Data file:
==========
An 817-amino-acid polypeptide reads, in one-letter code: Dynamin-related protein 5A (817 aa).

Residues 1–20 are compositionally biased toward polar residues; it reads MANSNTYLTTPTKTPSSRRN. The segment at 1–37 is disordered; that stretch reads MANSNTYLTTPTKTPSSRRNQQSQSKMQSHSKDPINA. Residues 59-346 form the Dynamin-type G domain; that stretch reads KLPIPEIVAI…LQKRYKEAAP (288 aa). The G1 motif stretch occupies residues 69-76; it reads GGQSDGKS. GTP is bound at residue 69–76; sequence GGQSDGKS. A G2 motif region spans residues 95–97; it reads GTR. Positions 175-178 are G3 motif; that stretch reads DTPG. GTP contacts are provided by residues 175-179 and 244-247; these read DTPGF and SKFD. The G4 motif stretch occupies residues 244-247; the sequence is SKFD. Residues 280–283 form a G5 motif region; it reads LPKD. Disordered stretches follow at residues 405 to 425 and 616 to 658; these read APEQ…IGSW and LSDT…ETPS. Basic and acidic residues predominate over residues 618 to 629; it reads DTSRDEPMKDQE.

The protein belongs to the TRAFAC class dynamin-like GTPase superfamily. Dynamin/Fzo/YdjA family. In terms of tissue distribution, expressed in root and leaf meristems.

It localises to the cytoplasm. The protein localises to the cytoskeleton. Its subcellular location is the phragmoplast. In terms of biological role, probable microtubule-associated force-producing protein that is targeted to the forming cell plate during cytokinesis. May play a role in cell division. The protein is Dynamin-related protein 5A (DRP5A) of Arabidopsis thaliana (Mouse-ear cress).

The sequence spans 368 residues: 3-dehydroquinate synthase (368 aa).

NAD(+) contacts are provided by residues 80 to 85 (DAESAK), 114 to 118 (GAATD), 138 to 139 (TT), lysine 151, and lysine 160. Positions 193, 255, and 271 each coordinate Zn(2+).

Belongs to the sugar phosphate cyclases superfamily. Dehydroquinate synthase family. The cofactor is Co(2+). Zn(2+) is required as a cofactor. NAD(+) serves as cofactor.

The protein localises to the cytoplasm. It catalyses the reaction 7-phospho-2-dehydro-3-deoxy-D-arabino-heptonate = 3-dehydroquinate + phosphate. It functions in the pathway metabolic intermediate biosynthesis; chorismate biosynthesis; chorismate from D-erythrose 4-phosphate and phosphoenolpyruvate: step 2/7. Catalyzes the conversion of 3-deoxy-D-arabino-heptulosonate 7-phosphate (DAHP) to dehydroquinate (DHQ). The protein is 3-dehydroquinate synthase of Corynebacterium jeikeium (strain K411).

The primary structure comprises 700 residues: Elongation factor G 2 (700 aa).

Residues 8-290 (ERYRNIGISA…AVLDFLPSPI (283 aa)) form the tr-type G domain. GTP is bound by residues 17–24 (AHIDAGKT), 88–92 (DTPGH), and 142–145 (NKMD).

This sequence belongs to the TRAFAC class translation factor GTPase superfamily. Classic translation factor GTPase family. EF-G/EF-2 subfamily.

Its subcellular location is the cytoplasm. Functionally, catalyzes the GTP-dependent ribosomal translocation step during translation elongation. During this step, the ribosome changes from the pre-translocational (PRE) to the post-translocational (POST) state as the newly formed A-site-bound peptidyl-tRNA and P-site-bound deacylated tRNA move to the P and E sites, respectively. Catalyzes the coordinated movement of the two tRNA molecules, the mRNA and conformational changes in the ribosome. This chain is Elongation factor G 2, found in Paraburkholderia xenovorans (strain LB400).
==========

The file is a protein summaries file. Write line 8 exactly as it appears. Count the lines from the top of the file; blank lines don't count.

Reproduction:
The protein localises to the cytoplasm. It catalyses the reaction 7-phospho-2-dehydro-3-deoxy-D-arabino-heptonate = 3-dehydroquinate + phosphate. It functions in the pathway metabolic intermediate biosynthesis; chorismate biosynthesis; chorismate from D-erythrose 4-phosphate and phosphoenolpyruvate: step 2/7. Catalyzes the conversion of 3-deoxy-D-arabino-heptulosonate 7-phosphate (DAHP) to dehydroquinate (DHQ). The protein is 3-dehydroquinate synthase of Corynebacterium jeikeium (strain K411).